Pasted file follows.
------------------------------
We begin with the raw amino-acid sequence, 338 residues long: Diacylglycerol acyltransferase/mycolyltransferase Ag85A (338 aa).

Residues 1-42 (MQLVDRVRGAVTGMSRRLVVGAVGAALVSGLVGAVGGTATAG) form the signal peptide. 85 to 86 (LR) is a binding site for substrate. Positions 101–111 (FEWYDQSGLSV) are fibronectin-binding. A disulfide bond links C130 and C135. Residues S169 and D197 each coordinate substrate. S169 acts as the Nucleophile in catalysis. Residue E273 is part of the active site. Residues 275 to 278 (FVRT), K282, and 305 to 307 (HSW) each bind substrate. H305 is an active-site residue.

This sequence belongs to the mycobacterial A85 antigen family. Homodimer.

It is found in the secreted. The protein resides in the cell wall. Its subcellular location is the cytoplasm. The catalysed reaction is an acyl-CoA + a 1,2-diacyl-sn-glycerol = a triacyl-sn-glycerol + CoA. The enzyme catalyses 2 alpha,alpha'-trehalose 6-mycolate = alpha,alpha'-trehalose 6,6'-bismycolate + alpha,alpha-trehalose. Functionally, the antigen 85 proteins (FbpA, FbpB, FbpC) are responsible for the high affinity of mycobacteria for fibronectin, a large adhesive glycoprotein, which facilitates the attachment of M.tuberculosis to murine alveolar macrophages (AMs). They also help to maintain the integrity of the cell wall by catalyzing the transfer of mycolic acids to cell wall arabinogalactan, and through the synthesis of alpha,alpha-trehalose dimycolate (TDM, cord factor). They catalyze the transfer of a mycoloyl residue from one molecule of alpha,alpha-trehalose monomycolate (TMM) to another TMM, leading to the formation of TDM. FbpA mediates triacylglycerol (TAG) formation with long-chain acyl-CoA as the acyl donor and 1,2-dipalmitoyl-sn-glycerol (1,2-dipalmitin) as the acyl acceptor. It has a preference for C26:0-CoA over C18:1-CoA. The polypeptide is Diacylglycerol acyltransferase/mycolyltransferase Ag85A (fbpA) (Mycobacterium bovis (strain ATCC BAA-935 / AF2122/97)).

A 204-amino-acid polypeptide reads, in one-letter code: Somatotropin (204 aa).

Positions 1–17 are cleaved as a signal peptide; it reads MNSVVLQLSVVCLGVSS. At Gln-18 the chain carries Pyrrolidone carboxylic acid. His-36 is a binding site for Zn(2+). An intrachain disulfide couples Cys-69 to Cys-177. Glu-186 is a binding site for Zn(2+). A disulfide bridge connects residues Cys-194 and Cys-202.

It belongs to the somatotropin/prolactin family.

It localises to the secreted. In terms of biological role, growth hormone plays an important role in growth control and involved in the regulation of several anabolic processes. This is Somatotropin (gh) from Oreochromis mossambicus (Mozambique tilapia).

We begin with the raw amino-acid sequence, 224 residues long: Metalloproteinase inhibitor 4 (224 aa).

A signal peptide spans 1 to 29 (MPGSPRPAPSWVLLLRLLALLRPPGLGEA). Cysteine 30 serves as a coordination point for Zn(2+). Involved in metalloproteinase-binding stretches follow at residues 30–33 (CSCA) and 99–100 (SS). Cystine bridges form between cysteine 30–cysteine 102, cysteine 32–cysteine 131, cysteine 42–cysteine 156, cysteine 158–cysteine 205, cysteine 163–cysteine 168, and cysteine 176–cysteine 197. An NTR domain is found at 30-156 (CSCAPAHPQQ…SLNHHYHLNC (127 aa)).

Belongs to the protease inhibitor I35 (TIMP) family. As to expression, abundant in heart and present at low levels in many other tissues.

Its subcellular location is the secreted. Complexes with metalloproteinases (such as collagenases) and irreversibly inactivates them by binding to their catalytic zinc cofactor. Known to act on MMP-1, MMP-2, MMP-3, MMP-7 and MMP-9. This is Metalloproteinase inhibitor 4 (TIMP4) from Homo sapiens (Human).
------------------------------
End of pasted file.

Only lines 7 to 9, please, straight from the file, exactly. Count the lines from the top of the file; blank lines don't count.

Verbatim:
It belongs to the somatotropin/prolactin family.

It localises to the secreted. In terms of biological role, growth hormone plays an important role in growth control and involved in the regulation of several anabolic processes. This is Somatotropin (gh) from Oreochromis mossambicus (Mozambique tilapia).

We begin with the raw amino-acid sequence, 224 residues long: Metalloproteinase inhibitor 4 (224 aa).